I want to believe that this novel means nothing to me. It is my first novel, and I know that, because of my lack of experience and skill in composing long narratives, it will suck. Because I am an unknown writer with no connections, it will in all likelihood not sell--at least, not enough to make a living from. The scenes are not jelling the way I would love them to. Logically, I know all of this, and am distancing myself from the work already, treating it, mentally, as a project that just needs finishing before such-and-such deadline. My previous metaphor was giving birth so I could abandon it by the roadside.

It is, I am convince, the only way this nit-picky, obsessive-compulsive manic-depressive will finish this ogdamnd story!

BUT, there's that little worm eating my brain, leaving behind it's excremental whisperings: "It could be big. It could be famous. It could get you out of this job and out of the terrible situation you are in. It could save you. Yes, it could." And that just depresses me further, because I know the odds. I know the craft. I know a good novel when I read it. This isn't one of them.

God, this battle with yourself, that every writer must go through, I guess--this constant fight to trick yourself into believing one way or the other, just to get to the end of the story, while at the same time knowing you are tricking yourself--it's taking its toll. Combined with the stresses and depressions of my normal life--which are not insignificant by the way, and are doing nothing for the creative process or helping keep me productive--the stress and depression caused by this stage of the writing is affecting me physically, I think. I have nerve pains in my hands and a tension in my abdomen that won't go away. I sleep little, and have low energy.

I've got to get more done today. I have scheduled an hour where I have no lessons, but have told the wife I do, just to get me out of the house and into a work space. I have to do this. I have until the end of the month to get this hulking block of clay into something resembling a mountain. After that, when I start editing, I can sculpt the details.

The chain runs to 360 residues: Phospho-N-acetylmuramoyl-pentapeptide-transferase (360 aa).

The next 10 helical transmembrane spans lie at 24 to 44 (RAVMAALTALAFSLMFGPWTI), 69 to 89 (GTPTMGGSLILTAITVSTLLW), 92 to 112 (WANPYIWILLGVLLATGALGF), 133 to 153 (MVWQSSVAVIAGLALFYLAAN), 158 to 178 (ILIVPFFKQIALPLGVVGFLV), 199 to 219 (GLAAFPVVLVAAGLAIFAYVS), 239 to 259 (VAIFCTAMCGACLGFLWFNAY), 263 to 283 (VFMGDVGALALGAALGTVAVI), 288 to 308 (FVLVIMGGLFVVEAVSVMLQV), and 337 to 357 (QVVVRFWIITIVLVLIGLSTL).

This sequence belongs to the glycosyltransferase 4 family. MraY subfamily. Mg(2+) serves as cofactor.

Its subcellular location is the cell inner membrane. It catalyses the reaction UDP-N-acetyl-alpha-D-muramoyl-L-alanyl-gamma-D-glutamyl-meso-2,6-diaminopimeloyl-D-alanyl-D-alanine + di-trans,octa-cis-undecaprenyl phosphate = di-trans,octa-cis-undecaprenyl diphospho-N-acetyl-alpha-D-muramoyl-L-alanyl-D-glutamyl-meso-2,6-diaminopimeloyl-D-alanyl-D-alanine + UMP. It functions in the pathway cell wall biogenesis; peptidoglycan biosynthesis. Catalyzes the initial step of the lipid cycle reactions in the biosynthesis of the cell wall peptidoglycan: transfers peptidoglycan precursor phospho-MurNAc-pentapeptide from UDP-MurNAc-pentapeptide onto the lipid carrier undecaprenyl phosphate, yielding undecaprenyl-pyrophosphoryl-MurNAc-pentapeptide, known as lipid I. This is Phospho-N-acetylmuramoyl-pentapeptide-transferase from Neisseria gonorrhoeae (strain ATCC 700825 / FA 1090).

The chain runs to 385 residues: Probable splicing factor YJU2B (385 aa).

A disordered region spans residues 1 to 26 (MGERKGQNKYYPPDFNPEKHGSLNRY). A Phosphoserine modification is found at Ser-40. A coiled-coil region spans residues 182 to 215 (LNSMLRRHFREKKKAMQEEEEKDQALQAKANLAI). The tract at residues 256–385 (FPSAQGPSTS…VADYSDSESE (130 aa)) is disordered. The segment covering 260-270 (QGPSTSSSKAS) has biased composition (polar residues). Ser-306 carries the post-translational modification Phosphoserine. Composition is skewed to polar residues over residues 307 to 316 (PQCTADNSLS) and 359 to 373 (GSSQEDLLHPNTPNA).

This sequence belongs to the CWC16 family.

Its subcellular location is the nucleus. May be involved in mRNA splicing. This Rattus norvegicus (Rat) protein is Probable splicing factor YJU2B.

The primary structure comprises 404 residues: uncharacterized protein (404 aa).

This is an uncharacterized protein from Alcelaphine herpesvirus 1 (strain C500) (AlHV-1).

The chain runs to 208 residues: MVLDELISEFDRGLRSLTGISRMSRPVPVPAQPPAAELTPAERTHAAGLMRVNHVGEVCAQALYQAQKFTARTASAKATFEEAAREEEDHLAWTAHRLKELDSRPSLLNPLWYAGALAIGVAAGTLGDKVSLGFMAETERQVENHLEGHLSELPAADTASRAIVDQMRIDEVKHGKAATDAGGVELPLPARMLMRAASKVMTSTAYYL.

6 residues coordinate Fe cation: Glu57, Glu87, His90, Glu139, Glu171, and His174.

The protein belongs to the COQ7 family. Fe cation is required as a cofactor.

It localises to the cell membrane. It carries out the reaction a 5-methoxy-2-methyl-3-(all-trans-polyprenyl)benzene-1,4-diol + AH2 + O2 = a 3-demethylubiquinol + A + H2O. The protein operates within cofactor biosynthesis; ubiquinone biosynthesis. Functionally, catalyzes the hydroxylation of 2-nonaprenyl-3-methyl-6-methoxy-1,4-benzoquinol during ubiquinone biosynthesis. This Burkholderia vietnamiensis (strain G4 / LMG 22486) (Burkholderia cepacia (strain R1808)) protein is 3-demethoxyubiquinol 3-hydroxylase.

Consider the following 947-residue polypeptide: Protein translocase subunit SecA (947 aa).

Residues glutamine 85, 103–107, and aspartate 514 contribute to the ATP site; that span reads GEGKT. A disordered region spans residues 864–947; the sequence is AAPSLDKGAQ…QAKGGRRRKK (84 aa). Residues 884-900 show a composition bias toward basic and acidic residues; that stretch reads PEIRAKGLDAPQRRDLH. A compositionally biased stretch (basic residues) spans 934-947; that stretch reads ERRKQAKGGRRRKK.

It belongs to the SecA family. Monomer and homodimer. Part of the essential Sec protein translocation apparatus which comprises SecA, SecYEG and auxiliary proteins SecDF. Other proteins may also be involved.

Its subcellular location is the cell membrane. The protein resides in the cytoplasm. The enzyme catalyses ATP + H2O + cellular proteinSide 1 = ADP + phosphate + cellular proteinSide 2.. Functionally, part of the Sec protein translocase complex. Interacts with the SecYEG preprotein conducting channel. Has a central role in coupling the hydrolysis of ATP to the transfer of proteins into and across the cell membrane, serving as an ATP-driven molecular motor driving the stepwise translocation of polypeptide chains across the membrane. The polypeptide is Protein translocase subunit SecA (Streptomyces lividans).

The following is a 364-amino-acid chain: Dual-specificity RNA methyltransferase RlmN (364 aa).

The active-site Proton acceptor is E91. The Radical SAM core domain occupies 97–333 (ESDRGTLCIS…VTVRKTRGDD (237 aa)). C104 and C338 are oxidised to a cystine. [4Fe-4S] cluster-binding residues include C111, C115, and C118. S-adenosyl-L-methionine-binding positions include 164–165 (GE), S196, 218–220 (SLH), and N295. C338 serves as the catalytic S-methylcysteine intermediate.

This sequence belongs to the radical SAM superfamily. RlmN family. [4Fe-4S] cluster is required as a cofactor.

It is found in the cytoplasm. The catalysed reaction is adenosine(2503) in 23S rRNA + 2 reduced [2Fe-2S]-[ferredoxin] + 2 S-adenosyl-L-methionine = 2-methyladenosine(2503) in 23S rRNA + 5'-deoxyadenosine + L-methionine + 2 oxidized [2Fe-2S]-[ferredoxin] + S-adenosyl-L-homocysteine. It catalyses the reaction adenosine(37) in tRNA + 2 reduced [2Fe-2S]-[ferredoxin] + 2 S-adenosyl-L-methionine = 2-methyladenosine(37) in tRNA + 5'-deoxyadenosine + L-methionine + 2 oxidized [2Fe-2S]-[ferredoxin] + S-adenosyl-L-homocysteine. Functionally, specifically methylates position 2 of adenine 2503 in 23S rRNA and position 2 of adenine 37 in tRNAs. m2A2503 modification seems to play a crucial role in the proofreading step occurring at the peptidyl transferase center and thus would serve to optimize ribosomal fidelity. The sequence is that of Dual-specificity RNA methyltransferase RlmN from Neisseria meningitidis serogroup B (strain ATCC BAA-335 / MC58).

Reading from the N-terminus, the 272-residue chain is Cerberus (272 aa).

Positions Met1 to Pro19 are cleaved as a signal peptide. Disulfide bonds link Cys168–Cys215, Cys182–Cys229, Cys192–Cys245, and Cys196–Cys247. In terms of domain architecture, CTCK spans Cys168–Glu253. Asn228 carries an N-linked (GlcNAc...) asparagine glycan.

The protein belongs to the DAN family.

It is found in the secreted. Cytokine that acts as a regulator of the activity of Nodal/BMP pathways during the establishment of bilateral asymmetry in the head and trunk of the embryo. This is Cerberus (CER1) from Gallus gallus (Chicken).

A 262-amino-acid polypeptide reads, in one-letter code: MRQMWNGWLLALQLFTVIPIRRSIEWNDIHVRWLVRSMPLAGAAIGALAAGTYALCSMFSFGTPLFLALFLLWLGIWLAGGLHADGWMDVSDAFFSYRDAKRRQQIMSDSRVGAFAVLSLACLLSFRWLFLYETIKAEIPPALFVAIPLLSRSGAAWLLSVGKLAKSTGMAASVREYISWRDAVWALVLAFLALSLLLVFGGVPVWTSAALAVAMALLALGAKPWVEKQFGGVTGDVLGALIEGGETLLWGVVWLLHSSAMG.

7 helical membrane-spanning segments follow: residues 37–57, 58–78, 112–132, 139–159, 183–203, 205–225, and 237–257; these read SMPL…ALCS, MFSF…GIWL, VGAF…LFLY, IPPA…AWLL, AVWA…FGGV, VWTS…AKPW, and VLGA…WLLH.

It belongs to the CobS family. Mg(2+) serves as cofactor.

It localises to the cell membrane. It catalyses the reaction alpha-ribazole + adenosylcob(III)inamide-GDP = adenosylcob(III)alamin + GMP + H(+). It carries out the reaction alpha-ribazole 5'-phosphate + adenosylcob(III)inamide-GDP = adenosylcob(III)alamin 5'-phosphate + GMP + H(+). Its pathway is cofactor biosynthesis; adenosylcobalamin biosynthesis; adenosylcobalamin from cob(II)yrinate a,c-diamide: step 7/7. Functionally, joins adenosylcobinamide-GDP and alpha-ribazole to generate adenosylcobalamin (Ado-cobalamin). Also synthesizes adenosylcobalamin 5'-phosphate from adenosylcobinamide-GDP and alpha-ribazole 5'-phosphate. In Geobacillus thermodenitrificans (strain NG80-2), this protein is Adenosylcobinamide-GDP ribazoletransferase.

Argh argh argh. Argh argh argh.
March 8, 2012 at 7:39pm
March 8, 2012 at 7:39pm
A minor breakthrough, and understanding the time constraints
Had a minor breakthrough in terms of speed. Riding the train home the other night, I set up the timeline as a series of consecutive chapters arranged at six-month intervals. Now, I am able to shunt various scenes into their respective chronological slots. Yes, it sounds horribly sterile, but it has been helping. I'd been struggling to first shunt the scenes into approximate places relative to one another, and that required a lot of mental juggling.

I may change the order, though. I am not sure whether to arrange this novel chronologically or in terms of emotional resonance: both depend on memory, and this idea is picking at me recently.

Why the hurry? I must work fast, or not at all.

Consider this morning, before this blog entry: from 6 to 9 a.m., I woke up son, put away futons, arranged the living room so we could all eat breakfast there, put away laundry, hung laundry, ate breakfast, did the dishes, got son off to school, answered emails from work, took out the garbage, did some student reports, vacuumed, wrote a letter to the wife, sent some essay topics to a student, shaved, and hung more laundry. I am busy. This afternoon, I hope to have a couple of hours to work on integrating scenes into some kind of narrative.